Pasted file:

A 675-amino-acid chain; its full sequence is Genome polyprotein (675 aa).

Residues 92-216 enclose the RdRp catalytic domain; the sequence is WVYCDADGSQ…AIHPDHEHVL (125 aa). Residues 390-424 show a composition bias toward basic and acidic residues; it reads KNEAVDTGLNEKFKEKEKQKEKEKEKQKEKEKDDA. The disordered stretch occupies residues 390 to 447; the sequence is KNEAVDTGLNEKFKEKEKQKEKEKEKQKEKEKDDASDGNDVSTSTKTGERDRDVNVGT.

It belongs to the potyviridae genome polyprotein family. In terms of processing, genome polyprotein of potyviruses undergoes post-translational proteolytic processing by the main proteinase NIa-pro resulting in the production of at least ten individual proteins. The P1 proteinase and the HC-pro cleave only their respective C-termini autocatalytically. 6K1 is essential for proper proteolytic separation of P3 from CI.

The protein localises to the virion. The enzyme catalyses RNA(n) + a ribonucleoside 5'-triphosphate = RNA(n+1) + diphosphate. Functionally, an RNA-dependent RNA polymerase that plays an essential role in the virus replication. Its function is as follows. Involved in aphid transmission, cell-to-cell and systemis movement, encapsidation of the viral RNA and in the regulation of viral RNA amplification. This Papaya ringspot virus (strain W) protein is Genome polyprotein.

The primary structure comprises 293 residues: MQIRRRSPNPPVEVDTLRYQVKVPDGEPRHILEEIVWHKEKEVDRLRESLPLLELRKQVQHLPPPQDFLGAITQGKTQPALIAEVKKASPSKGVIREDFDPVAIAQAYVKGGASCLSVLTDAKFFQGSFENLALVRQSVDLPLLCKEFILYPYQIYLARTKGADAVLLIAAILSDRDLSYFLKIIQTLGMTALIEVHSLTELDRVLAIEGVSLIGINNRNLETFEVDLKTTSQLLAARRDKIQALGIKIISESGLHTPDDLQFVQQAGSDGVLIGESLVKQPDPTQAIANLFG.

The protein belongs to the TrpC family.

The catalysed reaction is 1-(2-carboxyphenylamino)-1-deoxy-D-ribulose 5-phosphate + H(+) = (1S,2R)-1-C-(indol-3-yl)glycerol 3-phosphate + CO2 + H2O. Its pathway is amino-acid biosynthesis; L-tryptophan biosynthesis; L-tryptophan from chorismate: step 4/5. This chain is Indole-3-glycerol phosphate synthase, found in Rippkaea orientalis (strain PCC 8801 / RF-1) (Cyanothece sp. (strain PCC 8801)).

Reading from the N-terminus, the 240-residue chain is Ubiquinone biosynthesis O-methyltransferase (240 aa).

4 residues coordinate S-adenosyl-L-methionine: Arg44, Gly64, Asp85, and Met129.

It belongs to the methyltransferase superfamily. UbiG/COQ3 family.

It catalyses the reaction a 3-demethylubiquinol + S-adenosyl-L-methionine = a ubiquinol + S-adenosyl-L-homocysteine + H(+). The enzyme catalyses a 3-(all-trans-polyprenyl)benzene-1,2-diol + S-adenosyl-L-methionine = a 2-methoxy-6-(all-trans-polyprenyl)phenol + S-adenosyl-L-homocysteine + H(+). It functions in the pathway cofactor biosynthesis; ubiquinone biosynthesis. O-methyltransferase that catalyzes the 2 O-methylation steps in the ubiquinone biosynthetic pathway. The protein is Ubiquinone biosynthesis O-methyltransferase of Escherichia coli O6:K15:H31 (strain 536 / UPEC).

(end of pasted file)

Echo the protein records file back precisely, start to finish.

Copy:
A 675-amino-acid chain; its full sequence is Genome polyprotein (675 aa).

Residues 92-216 enclose the RdRp catalytic domain; the sequence is WVYCDADGSQ…AIHPDHEHVL (125 aa). Residues 390-424 show a composition bias toward basic and acidic residues; it reads KNEAVDTGLNEKFKEKEKQKEKEKEKQKEKEKDDA. The disordered stretch occupies residues 390 to 447; the sequence is KNEAVDTGLNEKFKEKEKQKEKEKEKQKEKEKDDASDGNDVSTSTKTGERDRDVNVGT.

It belongs to the potyviridae genome polyprotein family. In terms of processing, genome polyprotein of potyviruses undergoes post-translational proteolytic processing by the main proteinase NIa-pro resulting in the production of at least ten individual proteins. The P1 proteinase and the HC-pro cleave only their respective C-termini autocatalytically. 6K1 is essential for proper proteolytic separation of P3 from CI.

The protein localises to the virion. The enzyme catalyses RNA(n) + a ribonucleoside 5'-triphosphate = RNA(n+1) + diphosphate. Functionally, an RNA-dependent RNA polymerase that plays an essential role in the virus replication. Its function is as follows. Involved in aphid transmission, cell-to-cell and systemis movement, encapsidation of the viral RNA and in the regulation of viral RNA amplification. This Papaya ringspot virus (strain W) protein is Genome polyprotein.

The primary structure comprises 293 residues: MQIRRRSPNPPVEVDTLRYQVKVPDGEPRHILEEIVWHKEKEVDRLRESLPLLELRKQVQHLPPPQDFLGAITQGKTQPALIAEVKKASPSKGVIREDFDPVAIAQAYVKGGASCLSVLTDAKFFQGSFENLALVRQSVDLPLLCKEFILYPYQIYLARTKGADAVLLIAAILSDRDLSYFLKIIQTLGMTALIEVHSLTELDRVLAIEGVSLIGINNRNLETFEVDLKTTSQLLAARRDKIQALGIKIISESGLHTPDDLQFVQQAGSDGVLIGESLVKQPDPTQAIANLFG.

The protein belongs to the TrpC family.

The catalysed reaction is 1-(2-carboxyphenylamino)-1-deoxy-D-ribulose 5-phosphate + H(+) = (1S,2R)-1-C-(indol-3-yl)glycerol 3-phosphate + CO2 + H2O. Its pathway is amino-acid biosynthesis; L-tryptophan biosynthesis; L-tryptophan from chorismate: step 4/5. This chain is Indole-3-glycerol phosphate synthase, found in Rippkaea orientalis (strain PCC 8801 / RF-1) (Cyanothece sp. (strain PCC 8801)).

Reading from the N-terminus, the 240-residue chain is Ubiquinone biosynthesis O-methyltransferase (240 aa).

4 residues coordinate S-adenosyl-L-methionine: Arg44, Gly64, Asp85, and Met129.

It belongs to the methyltransferase superfamily. UbiG/COQ3 family.

It catalyses the reaction a 3-demethylubiquinol + S-adenosyl-L-methionine = a ubiquinol + S-adenosyl-L-homocysteine + H(+). The enzyme catalyses a 3-(all-trans-polyprenyl)benzene-1,2-diol + S-adenosyl-L-methionine = a 2-methoxy-6-(all-trans-polyprenyl)phenol + S-adenosyl-L-homocysteine + H(+). It functions in the pathway cofactor biosynthesis; ubiquinone biosynthesis. O-methyltransferase that catalyzes the 2 O-methylation steps in the ubiquinone biosynthetic pathway. The protein is Ubiquinone biosynthesis O-methyltransferase of Escherichia coli O6:K15:H31 (strain 536 / UPEC).